4-7 Accurate Fabrication of Large Superconducting Coil

-Fabricating the Superconducting Coil for JT-60SA-

Fig.4-17 Superconducting coil system in JT-60SA

Fig.4-17 Superconducting coil system in JT-60SA

PF coils (CS and EF coils), which are developed by JAEA, are set on the TF coils.

 

Fig.4-18 Double pancake coil for EF4

Fig.4-18 Double pancake coil for EF4

Two-layer coil consists of a conductor that is 434 m in length.

 

Fig.4-19 Winding pack for EF4 coil

Fig.4-19 Winding pack for EF4 coil

Winding pack was fabricated by stacking 10 DP coils, then wrapping it with ground insulation.

Confinement of high-density, high-temperature plasmas for long durations is an important issue that must be resolved before the Tokamak fusion reactor is realized. For the long times needed for plasma control, the magnet system in JT-60SA is to be made of superconducting materials. A poloidal field (PF) coil system, which consists of a central solenoid (CS) and plasma equilibrium field (EF) coils, has been developed by JAEA (Fig.4-17). These coils are fabricated by stacking several pancake coils (Fig.4-18), and then connecting the conductor joints of the stacked pancake coils. The EF4 coil, the first superconducting coil in JT-60SA, consists of 10 double pancake (DP) coils.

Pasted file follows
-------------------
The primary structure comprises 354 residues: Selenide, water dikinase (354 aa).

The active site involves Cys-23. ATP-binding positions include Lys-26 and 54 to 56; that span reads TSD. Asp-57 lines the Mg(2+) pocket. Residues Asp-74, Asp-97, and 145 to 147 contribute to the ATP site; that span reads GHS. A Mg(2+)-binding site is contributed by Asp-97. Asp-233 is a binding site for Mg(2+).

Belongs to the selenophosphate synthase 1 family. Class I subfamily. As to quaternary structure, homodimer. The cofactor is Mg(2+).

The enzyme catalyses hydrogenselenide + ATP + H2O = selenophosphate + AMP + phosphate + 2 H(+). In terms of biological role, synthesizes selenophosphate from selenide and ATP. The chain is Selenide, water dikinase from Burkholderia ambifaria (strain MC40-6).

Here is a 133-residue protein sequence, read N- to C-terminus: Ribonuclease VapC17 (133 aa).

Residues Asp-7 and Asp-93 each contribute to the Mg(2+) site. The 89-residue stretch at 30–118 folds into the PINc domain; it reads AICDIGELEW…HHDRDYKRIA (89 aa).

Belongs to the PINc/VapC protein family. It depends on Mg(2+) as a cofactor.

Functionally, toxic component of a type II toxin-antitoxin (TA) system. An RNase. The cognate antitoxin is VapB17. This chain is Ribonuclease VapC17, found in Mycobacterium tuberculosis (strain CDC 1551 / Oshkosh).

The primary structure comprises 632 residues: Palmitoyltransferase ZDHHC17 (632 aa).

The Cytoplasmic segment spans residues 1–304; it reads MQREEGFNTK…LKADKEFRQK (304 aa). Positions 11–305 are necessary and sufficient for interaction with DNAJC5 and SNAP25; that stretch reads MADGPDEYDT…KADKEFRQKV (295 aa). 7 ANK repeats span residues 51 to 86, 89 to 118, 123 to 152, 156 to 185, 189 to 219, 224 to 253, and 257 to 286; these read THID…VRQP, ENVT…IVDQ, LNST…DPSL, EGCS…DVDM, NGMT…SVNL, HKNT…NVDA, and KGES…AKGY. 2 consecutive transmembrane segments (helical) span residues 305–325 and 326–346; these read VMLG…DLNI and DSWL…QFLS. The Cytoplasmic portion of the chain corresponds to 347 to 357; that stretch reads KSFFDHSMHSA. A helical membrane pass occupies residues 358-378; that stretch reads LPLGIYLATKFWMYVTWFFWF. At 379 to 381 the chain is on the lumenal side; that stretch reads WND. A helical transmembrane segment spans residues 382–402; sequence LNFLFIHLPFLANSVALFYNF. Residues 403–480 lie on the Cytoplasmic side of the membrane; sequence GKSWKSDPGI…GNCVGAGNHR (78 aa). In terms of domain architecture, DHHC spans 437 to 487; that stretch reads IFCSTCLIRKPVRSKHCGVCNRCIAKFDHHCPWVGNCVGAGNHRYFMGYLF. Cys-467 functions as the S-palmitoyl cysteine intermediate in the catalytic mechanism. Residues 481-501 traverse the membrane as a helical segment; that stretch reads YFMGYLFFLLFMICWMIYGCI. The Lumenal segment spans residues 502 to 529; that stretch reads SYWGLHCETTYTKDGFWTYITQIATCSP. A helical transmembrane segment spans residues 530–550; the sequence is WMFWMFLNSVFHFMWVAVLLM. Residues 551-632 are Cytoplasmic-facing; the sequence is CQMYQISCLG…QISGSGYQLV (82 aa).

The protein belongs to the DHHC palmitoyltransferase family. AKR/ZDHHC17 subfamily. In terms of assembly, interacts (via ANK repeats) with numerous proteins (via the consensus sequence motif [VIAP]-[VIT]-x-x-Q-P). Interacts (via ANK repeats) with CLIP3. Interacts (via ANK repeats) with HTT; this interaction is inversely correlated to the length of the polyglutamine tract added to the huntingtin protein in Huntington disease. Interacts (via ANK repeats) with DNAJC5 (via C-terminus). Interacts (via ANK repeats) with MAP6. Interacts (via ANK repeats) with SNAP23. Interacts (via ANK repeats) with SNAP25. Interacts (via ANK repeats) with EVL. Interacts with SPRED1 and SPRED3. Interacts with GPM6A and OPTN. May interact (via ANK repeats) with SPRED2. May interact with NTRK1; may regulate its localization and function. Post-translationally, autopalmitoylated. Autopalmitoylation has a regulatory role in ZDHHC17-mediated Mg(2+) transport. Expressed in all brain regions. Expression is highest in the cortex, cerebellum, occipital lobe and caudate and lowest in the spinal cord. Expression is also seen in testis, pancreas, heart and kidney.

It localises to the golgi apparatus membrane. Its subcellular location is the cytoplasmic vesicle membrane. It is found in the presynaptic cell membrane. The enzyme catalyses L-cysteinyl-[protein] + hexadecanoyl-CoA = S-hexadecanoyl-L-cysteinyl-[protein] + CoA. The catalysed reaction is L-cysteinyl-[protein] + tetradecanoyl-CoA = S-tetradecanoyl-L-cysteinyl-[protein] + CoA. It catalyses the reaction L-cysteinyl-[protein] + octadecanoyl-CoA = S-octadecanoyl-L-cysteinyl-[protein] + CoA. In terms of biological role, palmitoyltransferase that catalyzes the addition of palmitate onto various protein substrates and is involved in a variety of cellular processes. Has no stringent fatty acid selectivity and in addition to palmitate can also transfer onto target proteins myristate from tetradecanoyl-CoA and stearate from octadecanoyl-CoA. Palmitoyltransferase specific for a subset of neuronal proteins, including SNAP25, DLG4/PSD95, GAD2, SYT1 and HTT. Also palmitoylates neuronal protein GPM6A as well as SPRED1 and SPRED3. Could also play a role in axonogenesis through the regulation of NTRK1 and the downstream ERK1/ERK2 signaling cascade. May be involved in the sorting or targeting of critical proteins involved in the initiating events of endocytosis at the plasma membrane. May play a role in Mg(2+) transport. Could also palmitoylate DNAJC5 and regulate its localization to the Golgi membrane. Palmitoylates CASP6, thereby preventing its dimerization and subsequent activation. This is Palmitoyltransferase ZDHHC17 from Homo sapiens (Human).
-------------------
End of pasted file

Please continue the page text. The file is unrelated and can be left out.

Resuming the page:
To sustain high-performance plasmas, the configuration and position of the plasmas must be effectively controlled; this requires that the PF coil system must be manufactured with high precision. In particular, the EF4 coil forms the divertor configuration that needs to be sensitively controlled, and so errors in manufacturing the EF4 must be small compared to those for other coils. Simulation of plasma control shows that the required manufacturing error of circularity (in-plane ellipticity) in EF4 should be less than 6 mm. Measured errors of circularity for 10 DP coils, which makeup the EF4 coil, were no more than 3.8 mm. Circularity errors tend to be large around joint parts. Thus, joint parts were not gathered in a toroidal section; instead, they were toroidally distributed by each DP coil. By adopting this structure, circularity errors for the winding pack were averaged after stacking the DP coils. Therefore, for the EF4 winding pack, the circularity error was reduced to 0.6 mm (Fig.4-19). This is an order of magnitude smaller than the design requirements; this should reduce the strength of the error field, which limits precise control of the plasma.


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